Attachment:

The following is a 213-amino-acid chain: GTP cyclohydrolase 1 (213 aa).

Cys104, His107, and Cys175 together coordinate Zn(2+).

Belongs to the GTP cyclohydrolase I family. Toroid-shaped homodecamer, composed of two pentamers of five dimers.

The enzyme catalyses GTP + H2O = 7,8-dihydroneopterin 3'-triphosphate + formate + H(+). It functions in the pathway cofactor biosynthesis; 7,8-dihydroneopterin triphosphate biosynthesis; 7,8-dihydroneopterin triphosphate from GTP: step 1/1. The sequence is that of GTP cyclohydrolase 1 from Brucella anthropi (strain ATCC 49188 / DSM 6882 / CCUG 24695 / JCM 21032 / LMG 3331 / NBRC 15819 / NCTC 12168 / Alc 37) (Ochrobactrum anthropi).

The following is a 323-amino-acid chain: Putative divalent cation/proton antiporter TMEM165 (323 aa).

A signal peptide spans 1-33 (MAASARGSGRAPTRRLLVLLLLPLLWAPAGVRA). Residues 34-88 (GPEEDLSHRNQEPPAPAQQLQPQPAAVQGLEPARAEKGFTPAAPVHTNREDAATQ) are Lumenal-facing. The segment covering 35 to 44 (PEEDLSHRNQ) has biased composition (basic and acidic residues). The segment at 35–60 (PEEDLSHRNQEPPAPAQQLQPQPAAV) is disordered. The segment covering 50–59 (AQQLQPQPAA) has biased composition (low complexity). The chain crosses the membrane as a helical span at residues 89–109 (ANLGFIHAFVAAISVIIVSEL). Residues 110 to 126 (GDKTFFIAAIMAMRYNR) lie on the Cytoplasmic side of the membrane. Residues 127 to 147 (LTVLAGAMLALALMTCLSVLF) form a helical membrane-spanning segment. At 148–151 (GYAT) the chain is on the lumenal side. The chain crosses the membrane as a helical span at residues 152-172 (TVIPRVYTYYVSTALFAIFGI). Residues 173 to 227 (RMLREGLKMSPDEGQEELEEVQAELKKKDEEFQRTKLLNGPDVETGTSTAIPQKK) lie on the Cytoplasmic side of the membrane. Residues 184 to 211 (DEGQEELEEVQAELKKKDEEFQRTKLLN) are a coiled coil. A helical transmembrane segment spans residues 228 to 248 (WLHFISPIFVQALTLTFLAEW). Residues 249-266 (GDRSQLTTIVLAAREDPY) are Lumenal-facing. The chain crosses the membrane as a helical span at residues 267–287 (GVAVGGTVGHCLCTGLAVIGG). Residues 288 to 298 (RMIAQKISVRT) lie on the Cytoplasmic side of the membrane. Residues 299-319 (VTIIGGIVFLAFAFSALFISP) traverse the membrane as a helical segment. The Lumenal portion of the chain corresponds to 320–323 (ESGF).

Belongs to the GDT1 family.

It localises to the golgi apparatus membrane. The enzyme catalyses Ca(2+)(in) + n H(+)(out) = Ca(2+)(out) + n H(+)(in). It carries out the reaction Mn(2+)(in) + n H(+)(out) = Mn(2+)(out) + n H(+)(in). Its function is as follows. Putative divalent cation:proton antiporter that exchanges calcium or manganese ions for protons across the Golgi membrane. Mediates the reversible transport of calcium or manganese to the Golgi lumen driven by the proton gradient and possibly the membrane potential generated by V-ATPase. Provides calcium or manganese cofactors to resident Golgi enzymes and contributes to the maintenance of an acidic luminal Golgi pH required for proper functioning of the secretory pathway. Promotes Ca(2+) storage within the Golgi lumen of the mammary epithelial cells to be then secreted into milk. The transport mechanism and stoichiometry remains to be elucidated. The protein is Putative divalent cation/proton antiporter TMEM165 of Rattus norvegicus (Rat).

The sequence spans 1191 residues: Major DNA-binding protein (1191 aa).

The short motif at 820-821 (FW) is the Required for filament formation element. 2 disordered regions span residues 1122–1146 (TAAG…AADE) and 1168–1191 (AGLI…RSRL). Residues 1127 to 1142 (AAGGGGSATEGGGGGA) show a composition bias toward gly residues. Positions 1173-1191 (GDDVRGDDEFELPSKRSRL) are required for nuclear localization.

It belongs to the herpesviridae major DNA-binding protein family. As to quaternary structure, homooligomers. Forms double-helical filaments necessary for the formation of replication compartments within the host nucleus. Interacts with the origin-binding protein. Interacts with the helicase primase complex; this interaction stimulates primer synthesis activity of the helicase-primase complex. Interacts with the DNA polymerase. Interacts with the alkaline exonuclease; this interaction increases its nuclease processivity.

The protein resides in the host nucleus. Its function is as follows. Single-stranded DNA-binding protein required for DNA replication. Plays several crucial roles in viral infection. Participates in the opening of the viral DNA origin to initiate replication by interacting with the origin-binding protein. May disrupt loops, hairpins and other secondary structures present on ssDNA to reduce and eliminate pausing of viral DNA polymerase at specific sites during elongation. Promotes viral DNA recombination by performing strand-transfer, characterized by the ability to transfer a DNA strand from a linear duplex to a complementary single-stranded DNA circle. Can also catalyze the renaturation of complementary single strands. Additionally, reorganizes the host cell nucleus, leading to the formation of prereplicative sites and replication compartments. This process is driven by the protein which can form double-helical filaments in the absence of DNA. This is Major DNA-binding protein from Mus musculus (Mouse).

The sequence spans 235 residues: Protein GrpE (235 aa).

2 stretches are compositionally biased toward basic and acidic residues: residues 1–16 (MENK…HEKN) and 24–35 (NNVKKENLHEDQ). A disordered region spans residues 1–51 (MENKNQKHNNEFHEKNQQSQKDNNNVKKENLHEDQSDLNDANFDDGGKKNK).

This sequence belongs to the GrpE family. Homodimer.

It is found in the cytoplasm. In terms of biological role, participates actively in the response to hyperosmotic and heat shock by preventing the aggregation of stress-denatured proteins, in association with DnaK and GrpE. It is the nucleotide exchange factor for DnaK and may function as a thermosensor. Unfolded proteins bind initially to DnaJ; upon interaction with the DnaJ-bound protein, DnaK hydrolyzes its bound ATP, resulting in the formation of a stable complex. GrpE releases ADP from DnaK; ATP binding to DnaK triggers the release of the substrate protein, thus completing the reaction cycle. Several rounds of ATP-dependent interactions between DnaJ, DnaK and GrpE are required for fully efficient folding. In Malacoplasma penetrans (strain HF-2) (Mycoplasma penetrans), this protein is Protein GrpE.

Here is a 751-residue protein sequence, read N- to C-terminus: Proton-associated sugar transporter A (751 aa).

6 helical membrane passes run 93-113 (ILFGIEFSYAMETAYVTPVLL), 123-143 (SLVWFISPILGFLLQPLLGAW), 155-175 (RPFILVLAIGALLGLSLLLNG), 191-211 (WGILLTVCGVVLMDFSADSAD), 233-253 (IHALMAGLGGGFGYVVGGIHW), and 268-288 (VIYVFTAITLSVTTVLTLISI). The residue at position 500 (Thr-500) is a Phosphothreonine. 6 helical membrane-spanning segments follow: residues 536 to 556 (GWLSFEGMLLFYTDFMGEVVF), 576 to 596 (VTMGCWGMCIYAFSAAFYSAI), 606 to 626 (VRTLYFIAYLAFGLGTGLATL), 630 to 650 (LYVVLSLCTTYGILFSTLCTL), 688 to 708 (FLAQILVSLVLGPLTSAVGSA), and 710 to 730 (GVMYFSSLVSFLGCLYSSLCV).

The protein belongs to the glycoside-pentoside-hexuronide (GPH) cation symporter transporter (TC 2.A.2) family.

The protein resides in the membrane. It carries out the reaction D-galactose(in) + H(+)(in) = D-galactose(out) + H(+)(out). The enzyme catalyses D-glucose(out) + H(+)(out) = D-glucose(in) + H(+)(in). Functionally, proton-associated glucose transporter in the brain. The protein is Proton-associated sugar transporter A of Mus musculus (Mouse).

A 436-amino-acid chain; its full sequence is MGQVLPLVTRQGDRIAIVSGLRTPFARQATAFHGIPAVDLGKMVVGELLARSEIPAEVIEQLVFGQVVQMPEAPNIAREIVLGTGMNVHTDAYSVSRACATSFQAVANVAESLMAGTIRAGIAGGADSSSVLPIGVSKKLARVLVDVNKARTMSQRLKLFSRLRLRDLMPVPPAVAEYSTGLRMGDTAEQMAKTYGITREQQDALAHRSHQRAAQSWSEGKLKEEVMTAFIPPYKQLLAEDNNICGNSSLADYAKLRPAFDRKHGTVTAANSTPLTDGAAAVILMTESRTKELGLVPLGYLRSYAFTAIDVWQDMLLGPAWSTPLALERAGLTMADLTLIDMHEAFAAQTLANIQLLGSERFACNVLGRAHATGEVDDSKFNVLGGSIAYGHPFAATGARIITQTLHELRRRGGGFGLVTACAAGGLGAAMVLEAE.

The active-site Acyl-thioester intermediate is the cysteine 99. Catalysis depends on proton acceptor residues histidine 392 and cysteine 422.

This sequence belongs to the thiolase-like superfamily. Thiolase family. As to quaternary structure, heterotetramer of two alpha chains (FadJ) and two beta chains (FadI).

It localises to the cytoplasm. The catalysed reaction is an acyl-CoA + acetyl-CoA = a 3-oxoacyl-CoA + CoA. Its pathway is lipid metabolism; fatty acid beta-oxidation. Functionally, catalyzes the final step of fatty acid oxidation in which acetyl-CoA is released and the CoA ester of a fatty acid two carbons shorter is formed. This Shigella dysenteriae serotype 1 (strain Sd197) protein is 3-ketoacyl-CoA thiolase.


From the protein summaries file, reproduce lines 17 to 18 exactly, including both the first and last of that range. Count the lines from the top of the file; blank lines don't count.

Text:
Here is a 751-residue protein sequence, read N- to C-terminus: Proton-associated sugar transporter A (751 aa).

6 helical membrane passes run 93-113 (ILFGIEFSYAMETAYVTPVLL), 123-143 (SLVWFISPILGFLLQPLLGAW), 155-175 (RPFILVLAIGALLGLSLLLNG), 191-211 (WGILLTVCGVVLMDFSADSAD), 233-253 (IHALMAGLGGGFGYVVGGIHW), and 268-288 (VIYVFTAITLSVTTVLTLISI). The residue at position 500 (Thr-500) is a Phosphothreonine. 6 helical membrane-spanning segments follow: residues 536 to 556 (GWLSFEGMLLFYTDFMGEVVF), 576 to 596 (VTMGCWGMCIYAFSAAFYSAI), 606 to 626 (VRTLYFIAYLAFGLGTGLATL), 630 to 650 (LYVVLSLCTTYGILFSTLCTL), 688 to 708 (FLAQILVSLVLGPLTSAVGSA), and 710 to 730 (GVMYFSSLVSFLGCLYSSLCV).